Voucher students cost more, perform worse


People who really value public education already knew that diverting education tax dollars to private school vouchers – aka education savings accounts, tax credit scholarships or “school choice” – is a bad idea that ultimately will harm public schools. Now, here is some new information about how bad the idea can be.

Taxpayers, students and educators in Wisconsin, the state with the longest-running voucher program, are paying dearly. On average, voucher students are getting more general state revenue than public school students and are scoring lower on proficiency tests.

During the 2015-16 school year, Wisconsin state government gave an average $7,353 in tax revenue to each voucher student attending a private school. This figure from the Wisconsin Legislative Fiscal Bureau was based on the percentage of full-time equivalent students in the Milwaukee, Racine and statewide voucher programs enrolled in grades K-12.

By contrast, the average student enrolled in a public school received $5,108 in general state aid.

Clearly, Wisconsin – under the short-sighted, anti-public service administration of Gov. Scott Walker – is short-changing its public school students. But they still are scoring, as a whole, significantly better than voucher students on standardized tests.

The scores weren’t even close on the first administration of the new Wisconsin Forward Exam, which debuted last spring. It is that state’s version of our STAAR.

According to the Wisconsin Association of School Boards, 42.5 percent of public school students scored proficient or better in English language arts, compared to only 19.1 percent of voucher students. Some 42.3 percent of public school students were proficient or better in math, compared to only 14 percent of voucher students. And 50.1 percent of public school students were proficient or better in science, compared to 21.6 percent of voucher students.

Yet, here in Texas, vouchers are one of many bad ideas that Lt. Gov. Dan Patrick refuses to quit peddling. He doubled down after most members of the House Public Education Committee renewed their hostility to them in a public hearing last week.

Patrick would rather waste time and rhetoric on so-called “school choice” and other gimmicks than give public schools and their students what they really need – an adequate and fair funding system that gives all children an opportunity to succeed in the classroom and beyond.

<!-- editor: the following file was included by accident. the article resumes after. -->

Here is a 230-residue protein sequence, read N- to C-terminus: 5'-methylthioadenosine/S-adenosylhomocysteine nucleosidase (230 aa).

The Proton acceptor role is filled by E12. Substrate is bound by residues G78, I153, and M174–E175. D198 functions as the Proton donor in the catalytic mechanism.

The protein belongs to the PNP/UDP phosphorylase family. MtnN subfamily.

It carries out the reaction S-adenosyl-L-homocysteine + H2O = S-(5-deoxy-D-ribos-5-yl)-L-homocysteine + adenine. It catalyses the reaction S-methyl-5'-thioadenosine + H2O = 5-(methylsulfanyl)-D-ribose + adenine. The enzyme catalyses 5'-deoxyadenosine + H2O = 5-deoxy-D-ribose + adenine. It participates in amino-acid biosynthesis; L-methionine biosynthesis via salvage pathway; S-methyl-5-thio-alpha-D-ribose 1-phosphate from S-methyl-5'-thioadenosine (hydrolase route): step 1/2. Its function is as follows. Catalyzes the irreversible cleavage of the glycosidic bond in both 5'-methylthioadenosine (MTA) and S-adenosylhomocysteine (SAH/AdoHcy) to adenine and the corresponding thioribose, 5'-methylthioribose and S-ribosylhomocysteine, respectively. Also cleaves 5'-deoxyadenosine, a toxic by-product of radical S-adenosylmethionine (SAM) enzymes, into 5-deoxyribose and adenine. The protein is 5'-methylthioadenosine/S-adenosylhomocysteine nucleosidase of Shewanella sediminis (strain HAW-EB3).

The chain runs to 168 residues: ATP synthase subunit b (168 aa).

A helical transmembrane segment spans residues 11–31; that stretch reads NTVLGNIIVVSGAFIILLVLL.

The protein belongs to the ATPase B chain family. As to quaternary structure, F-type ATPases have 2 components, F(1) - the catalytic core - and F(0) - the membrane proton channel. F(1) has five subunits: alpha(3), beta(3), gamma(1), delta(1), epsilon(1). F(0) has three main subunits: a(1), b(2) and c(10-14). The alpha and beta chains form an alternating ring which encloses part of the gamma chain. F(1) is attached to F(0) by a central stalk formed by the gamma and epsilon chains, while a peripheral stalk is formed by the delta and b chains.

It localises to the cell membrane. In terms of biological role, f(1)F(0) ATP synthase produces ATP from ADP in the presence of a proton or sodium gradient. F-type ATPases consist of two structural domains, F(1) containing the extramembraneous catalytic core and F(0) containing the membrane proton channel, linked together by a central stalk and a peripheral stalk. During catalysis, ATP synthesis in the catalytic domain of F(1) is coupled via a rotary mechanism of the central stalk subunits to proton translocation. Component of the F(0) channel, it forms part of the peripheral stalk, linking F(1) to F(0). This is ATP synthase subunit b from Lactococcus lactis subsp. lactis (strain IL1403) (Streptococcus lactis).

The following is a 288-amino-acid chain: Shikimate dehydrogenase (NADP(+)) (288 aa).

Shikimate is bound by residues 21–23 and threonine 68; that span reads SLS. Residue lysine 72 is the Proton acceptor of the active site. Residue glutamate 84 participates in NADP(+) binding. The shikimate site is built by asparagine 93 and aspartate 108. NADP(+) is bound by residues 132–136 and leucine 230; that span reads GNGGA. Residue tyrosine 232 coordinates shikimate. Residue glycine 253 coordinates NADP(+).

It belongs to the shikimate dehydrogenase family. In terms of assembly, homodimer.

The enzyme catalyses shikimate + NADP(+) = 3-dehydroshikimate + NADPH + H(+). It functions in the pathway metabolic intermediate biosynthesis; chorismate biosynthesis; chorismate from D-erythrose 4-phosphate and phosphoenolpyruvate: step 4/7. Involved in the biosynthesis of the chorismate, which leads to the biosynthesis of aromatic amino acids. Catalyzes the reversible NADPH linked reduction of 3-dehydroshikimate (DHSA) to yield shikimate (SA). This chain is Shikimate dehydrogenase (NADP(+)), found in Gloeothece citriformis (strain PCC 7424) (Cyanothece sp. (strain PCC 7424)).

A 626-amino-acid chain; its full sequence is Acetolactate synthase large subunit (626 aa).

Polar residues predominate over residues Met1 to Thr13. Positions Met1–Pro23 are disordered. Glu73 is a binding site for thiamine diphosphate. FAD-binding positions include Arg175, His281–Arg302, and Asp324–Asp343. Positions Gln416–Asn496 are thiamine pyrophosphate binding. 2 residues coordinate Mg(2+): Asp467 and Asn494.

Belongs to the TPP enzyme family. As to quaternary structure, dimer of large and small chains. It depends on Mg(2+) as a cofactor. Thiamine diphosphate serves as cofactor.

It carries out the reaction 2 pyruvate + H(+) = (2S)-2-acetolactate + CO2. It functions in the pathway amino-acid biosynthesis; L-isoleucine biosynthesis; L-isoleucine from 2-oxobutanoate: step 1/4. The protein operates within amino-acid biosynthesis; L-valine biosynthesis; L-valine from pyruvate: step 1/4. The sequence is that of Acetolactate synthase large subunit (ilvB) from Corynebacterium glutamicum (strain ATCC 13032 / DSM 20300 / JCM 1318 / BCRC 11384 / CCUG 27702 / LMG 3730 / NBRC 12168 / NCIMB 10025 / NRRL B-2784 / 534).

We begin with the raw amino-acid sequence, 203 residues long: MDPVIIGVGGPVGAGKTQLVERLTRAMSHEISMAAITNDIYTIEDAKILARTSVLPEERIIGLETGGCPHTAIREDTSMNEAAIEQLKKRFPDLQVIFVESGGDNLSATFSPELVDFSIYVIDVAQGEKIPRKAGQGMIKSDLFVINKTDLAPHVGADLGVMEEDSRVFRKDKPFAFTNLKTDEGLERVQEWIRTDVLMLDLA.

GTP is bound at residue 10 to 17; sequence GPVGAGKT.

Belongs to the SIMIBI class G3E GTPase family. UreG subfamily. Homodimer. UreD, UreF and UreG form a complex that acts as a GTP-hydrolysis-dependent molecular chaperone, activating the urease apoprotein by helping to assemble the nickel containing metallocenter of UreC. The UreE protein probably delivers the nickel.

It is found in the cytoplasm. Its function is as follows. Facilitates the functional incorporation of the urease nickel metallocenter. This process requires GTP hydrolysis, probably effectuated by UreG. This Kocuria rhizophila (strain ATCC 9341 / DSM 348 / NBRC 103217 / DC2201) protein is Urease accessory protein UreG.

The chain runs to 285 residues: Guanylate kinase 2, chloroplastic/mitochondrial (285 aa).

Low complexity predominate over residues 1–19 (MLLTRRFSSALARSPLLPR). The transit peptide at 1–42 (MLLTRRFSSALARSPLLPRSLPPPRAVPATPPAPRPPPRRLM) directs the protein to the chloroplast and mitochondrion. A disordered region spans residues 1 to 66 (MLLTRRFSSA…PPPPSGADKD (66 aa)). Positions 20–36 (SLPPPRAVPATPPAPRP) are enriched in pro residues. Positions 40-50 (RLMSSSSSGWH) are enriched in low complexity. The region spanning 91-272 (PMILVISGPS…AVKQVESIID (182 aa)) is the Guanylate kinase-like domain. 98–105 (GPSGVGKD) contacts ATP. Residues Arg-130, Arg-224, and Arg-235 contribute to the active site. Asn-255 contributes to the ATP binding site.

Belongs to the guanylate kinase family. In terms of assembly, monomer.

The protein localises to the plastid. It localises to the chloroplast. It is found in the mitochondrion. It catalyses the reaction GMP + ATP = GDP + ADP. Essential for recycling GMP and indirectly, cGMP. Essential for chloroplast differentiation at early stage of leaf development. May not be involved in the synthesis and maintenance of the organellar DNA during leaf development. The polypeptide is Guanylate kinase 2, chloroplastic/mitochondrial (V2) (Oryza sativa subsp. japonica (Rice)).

That includes the low-income children for whom Patrick claims to advocate but who suffered the most when he voted to slash $5.4 billion from school budgets in 2011.

Now, while many school districts are still struggling with overcrowded classrooms and other fallout from the cuts, Patrick wants to divert more money from them to benefit a handful of families with grants of tax money to spend on private school tuition or home-school expenses. This isn’t “choice.” This is cherry-picking.

Meanwhile, the vast majority of school kids will continue to be educated in public schools that Patrick continues to short-change.

Patrick also repeated the erroneous argument that vouchers won’t hurt public schools because when a student takes a voucher and leaves, the school won’t need the money. Baloney.

There are set costs – buses, bus routes and utilities, to name a few – that can’t be proportionately reduced, and those costs are significant.

Texas taxpayers can’t afford to pay for two education systems, one public and one private. The state constitution allows for only a public education system – with no provisions for cherry-picking.



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